Whether you can’t wait to implement a new interior design style you’ve always dreamed of, or are getting ready to make more room for your growing family, the thought of remodeling your home can be incredibly thrilling.
As you walk through the steps of how to accomplish enhancing your living space however, it can also become overwhelming. When remodeling your home there are many things to consider such as:
- What parts of your home do you love that you want to keep?
- What should be nixed and started over from scratch?
As you begin to research the vast amount of options for home remodeling, you will want to decide where sustainability falls into your remodeling priorities.
What to know before remodeling | Start small | Room by Room | Choosing materials | Solar sources | Green Savvy Experts | Sustainability on a Budget
Environmental Impact of Home Remodeling
- By choosing to remodel, you have already made a green choice.
Instead of building a home from scratch, remodeling allows you to reuse materials in your home that are already in place. According to Natural Life Magazine, buildings make up approximately 40 percent of the energy and materials used in the world. Remodeling your home with sustainability in mind will contribute to a positive impact on the world’s energy consumption.
- Instead of replacing all of the materials in your home, remodeling in a sustainable way by reusing materials can also save you money.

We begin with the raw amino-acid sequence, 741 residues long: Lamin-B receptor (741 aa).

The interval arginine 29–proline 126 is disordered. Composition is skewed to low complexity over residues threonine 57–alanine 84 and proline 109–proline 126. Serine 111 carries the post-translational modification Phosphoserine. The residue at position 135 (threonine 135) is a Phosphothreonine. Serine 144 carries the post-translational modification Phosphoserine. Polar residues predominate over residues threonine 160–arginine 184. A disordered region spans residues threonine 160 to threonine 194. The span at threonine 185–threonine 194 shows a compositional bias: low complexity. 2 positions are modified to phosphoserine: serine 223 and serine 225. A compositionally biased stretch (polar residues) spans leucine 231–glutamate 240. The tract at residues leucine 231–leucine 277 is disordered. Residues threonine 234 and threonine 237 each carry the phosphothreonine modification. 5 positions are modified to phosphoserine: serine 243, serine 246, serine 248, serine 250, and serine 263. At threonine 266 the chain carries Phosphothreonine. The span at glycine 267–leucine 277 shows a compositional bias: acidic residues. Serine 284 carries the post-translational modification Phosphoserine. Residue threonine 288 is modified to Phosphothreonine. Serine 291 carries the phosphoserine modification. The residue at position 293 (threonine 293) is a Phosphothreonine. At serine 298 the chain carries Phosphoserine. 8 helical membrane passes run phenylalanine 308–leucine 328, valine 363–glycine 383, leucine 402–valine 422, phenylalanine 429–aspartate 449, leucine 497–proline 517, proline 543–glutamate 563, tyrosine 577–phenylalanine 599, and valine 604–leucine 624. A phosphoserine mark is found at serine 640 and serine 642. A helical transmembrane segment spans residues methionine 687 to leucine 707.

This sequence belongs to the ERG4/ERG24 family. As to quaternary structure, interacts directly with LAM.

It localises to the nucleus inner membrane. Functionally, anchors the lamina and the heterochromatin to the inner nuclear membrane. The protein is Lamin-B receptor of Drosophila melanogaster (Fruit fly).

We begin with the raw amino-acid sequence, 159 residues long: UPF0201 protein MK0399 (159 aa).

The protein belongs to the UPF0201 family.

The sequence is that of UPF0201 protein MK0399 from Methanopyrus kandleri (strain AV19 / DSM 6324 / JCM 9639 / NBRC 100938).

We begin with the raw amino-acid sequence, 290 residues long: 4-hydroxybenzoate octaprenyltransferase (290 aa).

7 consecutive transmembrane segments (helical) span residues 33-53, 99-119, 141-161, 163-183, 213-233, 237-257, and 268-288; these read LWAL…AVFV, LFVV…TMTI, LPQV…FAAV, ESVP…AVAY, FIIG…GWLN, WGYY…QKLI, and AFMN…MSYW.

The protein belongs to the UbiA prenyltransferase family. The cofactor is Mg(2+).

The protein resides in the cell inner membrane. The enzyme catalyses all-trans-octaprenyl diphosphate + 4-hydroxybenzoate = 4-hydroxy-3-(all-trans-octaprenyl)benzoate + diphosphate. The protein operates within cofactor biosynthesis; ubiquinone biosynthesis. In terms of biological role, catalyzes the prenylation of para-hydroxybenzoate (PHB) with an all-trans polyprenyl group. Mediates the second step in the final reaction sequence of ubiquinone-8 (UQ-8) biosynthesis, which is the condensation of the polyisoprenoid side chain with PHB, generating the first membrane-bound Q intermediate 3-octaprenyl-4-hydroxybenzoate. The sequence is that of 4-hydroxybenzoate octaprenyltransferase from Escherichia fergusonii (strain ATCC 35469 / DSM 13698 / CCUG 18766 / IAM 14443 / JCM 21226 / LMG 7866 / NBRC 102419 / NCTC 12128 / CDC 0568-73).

Recycling is a huge aspect of living a green lifestyle. Repurposing items and materials prevents unnecessary, additional purchases for your home upgrades. Saving natural resources and reducing the emissions from the manufacturing and transportation of these materials does the environment a huge favor. Many green products and materials are also more durable and effective compared to non-sustainable products.
What to Know before Your Green Home Remodel
Your home may already be more sustainable than you think; check its Energy Performance Certificate (EPC) to tell what you are working with when remodeling your home. This certificate will provide insight into your house’s energy use and carbon dioxide emissions. The grading system goes from “A”, the most energy-efficient, to “G” as the least, and gives homeowners an idea of how green their home really is.
- ✅ Insulation is generally not green unless you specifically seek the use of sustainable materials, such as recycled resources. Making an investment in insulating your home however, can actually save you money on your power bill. Since energy is wasted in homes that are poorly insulated, this energy-efficient upgrade is good for your wallet and the environment.
- ✅ Double-glazed Windows are sustainable and energy efficient. Wood-framed windows are also a sustainable option, as opposed to uPVC (unplasticized polyvinyl chloride) or metal. They insulate better, are easier to repair, and last far longer than other window framing options.
- ❌ Air purifiers are designed to clean the air and decrease odors, but produce ozone at a very minor level.
- ❌ Carpeting and rugs are not green items to have in your home, as they harvest toxins like formaldehyde and later release it into the air. The glue used to install carpet also creates breathable toxins that harm human health.
Demolition has an immense, negative impact on the environment due to material waste. Before remodeling your home, think strategically about what to deconstruct and what items to keep. Walk through your home and see what you can re-use. Light fixtures, molding, cabinets, and even doors can be repurposed.